Which Joe gave his name to ‘sloppy joes’? We look at five interesting sandwiches and their lexical origins.
Of a pure white color.‘perfect spotless utensils on a snow-white tablecloth’
impeccable, exemplary, model, copybook, immaculate, outstanding, exceptional, admirable, meritorious, honourable, consummate, perfect, idealView synonyms
- ‘The stuff I use to make my legs look a little less translucent does wonders for my snow-white legs, but makes my cousin look like she ate a few too many carrots.’
- ‘My hair was longer, my skin was still its snow-white colour, however I saw many new scars on my arms and chest upon looking myself over.’
- ‘One woman was tall and attractive, with snow-white hair.’
- ‘Unweathered specimens are snow-white and constitute exquisite specimens when associated with contrasting minerals.’
- ‘The tiny pair of black shoes resting on a snow-white coffin said it all: black for the colour of mourning, white for the colour of innocence.’
- ‘The white sands themselves are snow-white, powdery, and gypsum-based, surrounded by mountains on three sides.’
- ‘The basmati rice was served separately: a perfectly cooked snow-white mountain of rice.’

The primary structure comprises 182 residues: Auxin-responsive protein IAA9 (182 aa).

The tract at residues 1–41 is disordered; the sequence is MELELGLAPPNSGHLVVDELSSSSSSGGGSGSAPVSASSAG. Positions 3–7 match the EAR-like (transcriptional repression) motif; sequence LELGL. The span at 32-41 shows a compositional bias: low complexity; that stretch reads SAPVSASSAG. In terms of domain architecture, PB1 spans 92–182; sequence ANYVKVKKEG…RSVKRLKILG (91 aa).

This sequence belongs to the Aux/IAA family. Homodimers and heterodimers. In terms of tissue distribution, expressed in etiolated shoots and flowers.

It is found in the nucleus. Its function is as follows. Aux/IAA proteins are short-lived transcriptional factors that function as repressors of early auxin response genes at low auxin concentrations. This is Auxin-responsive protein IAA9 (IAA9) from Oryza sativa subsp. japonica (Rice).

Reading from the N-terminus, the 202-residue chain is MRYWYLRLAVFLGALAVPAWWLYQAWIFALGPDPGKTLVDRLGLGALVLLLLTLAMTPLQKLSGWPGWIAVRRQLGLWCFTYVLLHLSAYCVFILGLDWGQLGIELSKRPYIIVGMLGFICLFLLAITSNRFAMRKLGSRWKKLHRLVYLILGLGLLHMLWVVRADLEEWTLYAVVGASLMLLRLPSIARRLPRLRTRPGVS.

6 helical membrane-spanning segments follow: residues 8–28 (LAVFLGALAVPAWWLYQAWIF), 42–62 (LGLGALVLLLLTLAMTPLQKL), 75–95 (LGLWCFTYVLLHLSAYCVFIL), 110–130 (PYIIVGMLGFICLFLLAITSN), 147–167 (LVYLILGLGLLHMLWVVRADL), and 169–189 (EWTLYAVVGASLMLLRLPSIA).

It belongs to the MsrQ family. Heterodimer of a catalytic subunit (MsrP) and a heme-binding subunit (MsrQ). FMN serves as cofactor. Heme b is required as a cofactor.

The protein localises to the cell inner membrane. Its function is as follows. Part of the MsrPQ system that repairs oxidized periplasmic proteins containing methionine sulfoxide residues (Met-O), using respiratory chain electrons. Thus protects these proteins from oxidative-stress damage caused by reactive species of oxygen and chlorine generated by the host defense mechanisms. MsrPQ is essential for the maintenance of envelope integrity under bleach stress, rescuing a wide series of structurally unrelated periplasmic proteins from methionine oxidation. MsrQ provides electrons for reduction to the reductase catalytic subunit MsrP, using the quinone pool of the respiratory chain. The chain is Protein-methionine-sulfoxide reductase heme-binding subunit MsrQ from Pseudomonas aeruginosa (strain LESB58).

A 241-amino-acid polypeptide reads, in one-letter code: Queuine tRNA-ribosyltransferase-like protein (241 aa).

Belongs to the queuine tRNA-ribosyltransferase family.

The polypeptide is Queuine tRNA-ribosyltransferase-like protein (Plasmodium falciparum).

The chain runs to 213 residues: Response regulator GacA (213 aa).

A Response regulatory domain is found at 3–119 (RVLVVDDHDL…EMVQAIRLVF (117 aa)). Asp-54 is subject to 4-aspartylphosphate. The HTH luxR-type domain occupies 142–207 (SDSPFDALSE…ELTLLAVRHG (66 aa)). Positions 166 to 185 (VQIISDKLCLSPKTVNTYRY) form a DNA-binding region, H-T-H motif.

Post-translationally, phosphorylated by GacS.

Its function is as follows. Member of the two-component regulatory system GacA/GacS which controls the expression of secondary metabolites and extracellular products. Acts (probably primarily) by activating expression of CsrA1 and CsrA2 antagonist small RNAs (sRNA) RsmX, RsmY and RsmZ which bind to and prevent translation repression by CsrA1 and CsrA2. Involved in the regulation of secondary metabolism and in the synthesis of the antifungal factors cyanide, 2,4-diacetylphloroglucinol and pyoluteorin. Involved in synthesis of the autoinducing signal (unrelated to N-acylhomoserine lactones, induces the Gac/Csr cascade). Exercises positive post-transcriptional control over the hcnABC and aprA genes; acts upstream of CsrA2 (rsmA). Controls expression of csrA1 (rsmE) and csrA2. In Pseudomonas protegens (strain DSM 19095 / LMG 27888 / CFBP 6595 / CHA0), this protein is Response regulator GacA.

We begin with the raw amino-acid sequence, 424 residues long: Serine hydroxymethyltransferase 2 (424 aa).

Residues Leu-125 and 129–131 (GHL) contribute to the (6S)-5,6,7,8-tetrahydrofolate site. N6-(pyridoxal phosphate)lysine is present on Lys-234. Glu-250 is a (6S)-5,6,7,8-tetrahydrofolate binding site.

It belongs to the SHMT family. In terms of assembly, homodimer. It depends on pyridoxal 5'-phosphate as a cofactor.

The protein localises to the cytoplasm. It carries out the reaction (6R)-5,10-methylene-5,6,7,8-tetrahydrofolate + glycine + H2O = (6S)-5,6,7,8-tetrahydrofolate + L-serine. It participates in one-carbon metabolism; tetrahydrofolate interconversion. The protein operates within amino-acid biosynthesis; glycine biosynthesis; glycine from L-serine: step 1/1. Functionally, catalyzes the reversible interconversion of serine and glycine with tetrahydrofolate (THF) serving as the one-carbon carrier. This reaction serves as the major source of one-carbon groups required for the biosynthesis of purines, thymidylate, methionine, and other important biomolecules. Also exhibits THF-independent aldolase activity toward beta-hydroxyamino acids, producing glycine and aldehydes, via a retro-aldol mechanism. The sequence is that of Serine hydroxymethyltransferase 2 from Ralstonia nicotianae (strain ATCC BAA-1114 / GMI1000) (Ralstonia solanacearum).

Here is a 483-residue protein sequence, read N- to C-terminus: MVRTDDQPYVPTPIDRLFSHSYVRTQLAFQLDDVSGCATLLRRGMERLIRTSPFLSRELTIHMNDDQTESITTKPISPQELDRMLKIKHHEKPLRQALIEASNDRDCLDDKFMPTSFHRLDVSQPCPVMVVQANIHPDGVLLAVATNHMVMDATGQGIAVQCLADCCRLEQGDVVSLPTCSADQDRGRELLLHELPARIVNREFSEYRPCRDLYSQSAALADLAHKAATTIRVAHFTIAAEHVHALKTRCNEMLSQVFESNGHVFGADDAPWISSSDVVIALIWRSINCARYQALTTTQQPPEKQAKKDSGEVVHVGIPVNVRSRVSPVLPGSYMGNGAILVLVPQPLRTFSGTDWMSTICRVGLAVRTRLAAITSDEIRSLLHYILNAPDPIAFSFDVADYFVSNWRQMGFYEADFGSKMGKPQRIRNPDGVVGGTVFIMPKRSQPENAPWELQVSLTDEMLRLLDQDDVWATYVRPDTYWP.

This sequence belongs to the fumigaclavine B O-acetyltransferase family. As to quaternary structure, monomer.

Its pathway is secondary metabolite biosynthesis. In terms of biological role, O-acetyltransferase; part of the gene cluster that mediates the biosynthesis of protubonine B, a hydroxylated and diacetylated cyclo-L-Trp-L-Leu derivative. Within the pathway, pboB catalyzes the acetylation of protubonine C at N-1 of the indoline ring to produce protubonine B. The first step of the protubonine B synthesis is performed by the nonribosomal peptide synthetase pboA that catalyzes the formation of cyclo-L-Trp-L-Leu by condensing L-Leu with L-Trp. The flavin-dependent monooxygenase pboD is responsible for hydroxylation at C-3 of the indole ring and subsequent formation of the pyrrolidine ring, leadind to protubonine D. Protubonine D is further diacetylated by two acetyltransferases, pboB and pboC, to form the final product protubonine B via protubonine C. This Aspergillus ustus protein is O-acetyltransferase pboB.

- ‘There, among the white waxy flowers, she saw a small, snow-white moth with grayish hind wings.’
- ‘Harry's hair and moustache were snow-white but the lean, fissured face, the pipe and alert manner were distinctive.’
- ‘His brown eyes were locked on the mysterious old lady as she pulled out another grayish sack, put her bony hand inside of it, and pulled out a handful of pure, snow-white powder.’
- ‘These deciduous shrubs display snow-white flowers around the first week of May, and the leaves turn an interesting mixture of red and orange in the fall.’
- ‘I look at fang and suddenly see his snow-white fur.’
- ‘He was of no more than middle years, though snow-white streaks shone like burnished silver in his thick brown hair and neatly trimmed beard.’
- ‘There was no sparkling ice and snow-white tutus here.’
- ‘The area created for the polar bears is a snow-white glass room with a model of an iceberg and cool lake, while the panda area is a glass room surrounded with bamboo.’
- ‘Her beautiful new sofa - snow-white and expensive - had just arrived, and all she wanted at the end of the day was to go home and sit on it.’
- ‘A little white plate, a tiny snow-white cheese and a handful of berries - could there be a more charming way to end a July garden lunch?’
- ‘Outside was a snow-white kitten they called Freezer.’
- ‘White robes draped across her slender form, snow-white and simple in design.’
- ‘An elderly lady with snow-white hair answered the door.’
We take a look at several popular, though confusing, punctuation marks.
From Afghanistan to Zimbabwe, discover surprising and intriguing language facts from around the globe.
The definitions of ‘buddy’ and ‘bro’ in the OED have recently been revised. We explore their history and increase in popularity.